McManus: China's economy is slowing, its population aging. That could make it dangerous

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Doyle McManus: China's economy is slowing, its population aging. That
could make it dangerous
But even an aging China with a slow-growing economy will be a powerful
commercial, technological and military competitor.

OPED-MCMANUS-COLUMN-GET
Chinese President Xi Jinping at a ceremony to honor contributions to the
Beijing 2022 Winter Olympics and Paralympics at the Great Hall of the
People on April 8, 2022, in Beijing.Kevin Frayer/Getty Images/TNS
Opinion by Doyle McManus
September 14, 2022 10:00 AM

The Trust Project We are part of The Trust Project.
China's economy is in trouble. The juggernaut that once looked bound for
global domination is slowing down — and not only in the short run.

The Chinese economy's projected growth this year has slowed to about 3%,
missing the government's target of 5.5% by an embarrassingly wide margin.

After decades of galloping expansion, that would be the second-worst
performance in more than 40 years. Only 2020, with its COVID-induced
recession, was worse.

Unemployment among young workers has ballooned to 20%. Fuel prices are
rising thanks to Russia's war in Ukraine. The overbuilt housing industry
is teetering. And President Xi Jinping's draconian "COVID Zero"
lockdowns have created havoc, most recently in technology-heavy Chengdu
(population 21 million).

Remember when Americans fretted about China overtaking the United States
to claim the title of world's largest economy? That date has been
postponed to 2033 or later, and a few economists suggest it might not
happen at all.

Some of those problems may be short term, driven by a slowing global
economy and Xi's refusal to import foreign COVID-19 vaccines.

But China also faces long-term challenges that won't go away, beginning
with an onrushing demographic decline.

The United Nations projects that China's population will shrink roughly
40% by the end of the century, from 1.4 billion to a mere 800 million or
so. Some demographers say the decline will be steeper; either way, India
will soon take over as No. 1.

The population decline stems from a low birthrate, which also means
China's population is aging and its workforce shrinking. By 2050, more
than a quarter of the population will be older than 65, Australia's Lowy
Institute projects. Lowy expects China's growth rate to slow to an
average of less than 3% over the next three decades as a result.

China-watchers agree on those doleful forecasts. They disagree, though,
on what that means for the country's future and for U.S. policy. How
does a rising superpower react when the foundations of its strength
appear to be eroding?

Two foreign policy scholars, Hal Brands of Johns Hopkins and Michael
Beckley of Tufts, have offered a frightening thesis: China's leaders
know their power is about to diminish, and that will make them more
likely to take risks in the short run — to invade Taiwan, for example.

China "is losing confidence that time is on its side," they write in a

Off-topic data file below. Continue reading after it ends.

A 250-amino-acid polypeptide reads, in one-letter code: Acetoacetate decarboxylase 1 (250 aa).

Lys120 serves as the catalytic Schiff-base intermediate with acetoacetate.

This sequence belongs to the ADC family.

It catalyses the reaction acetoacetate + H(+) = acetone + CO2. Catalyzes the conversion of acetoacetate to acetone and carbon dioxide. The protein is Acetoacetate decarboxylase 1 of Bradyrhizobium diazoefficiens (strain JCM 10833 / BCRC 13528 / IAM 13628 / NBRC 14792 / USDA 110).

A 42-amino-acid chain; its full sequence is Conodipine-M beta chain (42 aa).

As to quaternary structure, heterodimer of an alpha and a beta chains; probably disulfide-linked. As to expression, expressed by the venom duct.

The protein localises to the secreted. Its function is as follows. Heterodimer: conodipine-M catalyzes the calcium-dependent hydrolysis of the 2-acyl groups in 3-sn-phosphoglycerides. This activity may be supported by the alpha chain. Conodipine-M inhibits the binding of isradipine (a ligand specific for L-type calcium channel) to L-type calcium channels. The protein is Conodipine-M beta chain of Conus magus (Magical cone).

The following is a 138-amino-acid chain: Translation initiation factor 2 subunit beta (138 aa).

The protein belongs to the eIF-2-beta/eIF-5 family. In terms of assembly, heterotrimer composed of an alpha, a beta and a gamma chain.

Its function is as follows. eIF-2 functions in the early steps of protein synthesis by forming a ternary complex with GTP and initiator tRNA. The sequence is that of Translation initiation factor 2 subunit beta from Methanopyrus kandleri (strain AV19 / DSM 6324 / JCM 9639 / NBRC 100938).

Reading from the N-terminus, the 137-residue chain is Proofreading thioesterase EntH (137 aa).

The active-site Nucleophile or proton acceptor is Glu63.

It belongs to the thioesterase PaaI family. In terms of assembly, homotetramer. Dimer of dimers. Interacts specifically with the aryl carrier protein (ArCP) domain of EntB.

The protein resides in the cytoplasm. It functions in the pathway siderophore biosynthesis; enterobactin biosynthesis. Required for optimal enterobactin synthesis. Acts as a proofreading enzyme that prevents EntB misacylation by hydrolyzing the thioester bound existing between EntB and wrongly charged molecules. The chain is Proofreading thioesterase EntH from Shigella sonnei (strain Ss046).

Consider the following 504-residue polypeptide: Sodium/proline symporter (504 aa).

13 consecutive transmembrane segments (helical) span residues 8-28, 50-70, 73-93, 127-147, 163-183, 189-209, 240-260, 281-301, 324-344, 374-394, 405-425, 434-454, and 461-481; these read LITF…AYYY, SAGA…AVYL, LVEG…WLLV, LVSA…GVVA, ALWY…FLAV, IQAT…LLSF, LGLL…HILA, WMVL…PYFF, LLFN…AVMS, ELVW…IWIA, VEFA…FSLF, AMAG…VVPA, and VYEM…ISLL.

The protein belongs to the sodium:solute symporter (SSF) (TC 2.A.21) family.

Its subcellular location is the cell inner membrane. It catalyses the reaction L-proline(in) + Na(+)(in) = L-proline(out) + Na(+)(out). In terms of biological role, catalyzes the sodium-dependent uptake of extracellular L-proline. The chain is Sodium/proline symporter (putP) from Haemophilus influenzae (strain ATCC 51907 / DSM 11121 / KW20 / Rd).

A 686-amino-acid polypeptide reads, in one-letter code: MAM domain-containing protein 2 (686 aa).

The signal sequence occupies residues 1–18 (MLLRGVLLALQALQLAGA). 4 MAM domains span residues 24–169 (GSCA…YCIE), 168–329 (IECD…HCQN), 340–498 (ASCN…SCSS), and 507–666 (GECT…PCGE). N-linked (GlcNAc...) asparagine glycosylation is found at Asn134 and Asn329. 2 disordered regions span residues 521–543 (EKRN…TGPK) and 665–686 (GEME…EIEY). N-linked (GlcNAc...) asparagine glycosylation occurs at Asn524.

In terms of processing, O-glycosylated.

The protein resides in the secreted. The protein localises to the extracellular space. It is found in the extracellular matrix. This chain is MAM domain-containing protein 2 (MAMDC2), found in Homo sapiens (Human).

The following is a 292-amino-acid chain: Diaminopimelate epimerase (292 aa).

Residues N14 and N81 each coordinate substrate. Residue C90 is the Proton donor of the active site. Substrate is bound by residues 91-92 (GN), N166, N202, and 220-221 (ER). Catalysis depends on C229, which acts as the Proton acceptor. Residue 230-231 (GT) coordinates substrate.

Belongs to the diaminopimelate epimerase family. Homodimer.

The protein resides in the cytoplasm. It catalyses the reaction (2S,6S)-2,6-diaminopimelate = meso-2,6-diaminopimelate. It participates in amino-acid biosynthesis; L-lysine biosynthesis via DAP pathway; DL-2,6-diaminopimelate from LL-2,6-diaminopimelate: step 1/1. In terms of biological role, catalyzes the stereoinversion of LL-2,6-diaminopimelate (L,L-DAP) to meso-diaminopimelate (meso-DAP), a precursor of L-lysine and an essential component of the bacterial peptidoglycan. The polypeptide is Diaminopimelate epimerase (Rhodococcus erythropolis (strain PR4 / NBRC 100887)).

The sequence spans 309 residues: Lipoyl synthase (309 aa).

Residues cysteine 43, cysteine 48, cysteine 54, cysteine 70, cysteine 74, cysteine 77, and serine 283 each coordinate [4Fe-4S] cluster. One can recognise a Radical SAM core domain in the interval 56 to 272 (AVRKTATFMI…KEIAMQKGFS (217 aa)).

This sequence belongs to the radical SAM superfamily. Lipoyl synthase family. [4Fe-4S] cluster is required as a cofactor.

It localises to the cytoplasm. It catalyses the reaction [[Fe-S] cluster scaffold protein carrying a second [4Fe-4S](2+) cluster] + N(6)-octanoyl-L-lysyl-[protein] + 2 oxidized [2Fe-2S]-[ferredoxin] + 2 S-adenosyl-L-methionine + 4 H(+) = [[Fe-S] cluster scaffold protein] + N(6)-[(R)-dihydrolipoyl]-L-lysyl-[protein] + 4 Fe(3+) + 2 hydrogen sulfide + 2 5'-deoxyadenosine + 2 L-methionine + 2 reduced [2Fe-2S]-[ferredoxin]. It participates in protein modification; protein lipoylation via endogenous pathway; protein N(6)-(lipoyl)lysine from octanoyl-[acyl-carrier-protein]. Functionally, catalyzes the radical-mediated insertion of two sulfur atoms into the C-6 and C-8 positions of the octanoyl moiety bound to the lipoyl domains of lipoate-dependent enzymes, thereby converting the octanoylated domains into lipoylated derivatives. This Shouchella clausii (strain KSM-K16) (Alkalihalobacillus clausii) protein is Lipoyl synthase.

recent book, "Danger Zone: The Coming Conflict With China."

"China will have strong incentives to use force against its neighbors …
even at risk of war with the United States," they warn. The "moment of
maximum danger," they suggest, is this decade: the 2020s.

A chorus of other China scholars have disagreed.

First, they note, there's no evidence that Xi or other leaders believe
their power is declining; they continue to predict the rise of China and
the decline of the West.

Even if China's economy slows down, it will be growing — still the
second-largest in the world.

"Countries can muddle along with a great deal of poor economic
performance and still be a major force in international politics," noted
Aaron L. Friedberg of Princeton, author of "Getting China Wrong."

Besides, Xi and other Chinese leaders have a strategy for solving their
economic challenge, he argued. "They see advances in technology as the
key to solving all their problems," he told me. "That's how they plan to
achieve higher productivity and reasonably high economic growth."

"We have to do more … to slow down China's technological development,"
he said, beginning with tighter controls on the export to Beijing of
U.S. and other Western technology.

A rosier scenario, Friedberg and others noted, is that a slowing economy
could induce China's leaders to devote less spending to military
strength and more to improving the lives of the Chinese people.

"We should not assume that a weaker China would be aggressive," Bonnie
S. Glaser of the German Marshall Fund argued. "China could turn inward.
Maybe China isn't as intent on unification with Taiwan as it is on
internal stability."

So the 21st century may not be Chinese after all. China's rise to global
power is neither inevitable nor foreordained.

But even an aging China with a slow-growing economy will be a powerful
commercial, technological and military competitor. At least until the
end of Xi's third term in 2027, its leaders will still be ambitious,
still bent on absorbing Taiwan, still intent on supplanting the United
States as the dominant power in Asia.

China's challenge is changing its shape, but it isn't going away.

Doyle McManus is a columnist for the Los Angeles Times . Readers may
send him email at doyle....@latimes.com .

©2022 Los Angeles Times
Distributed by Tribune Content Agency, LLC.


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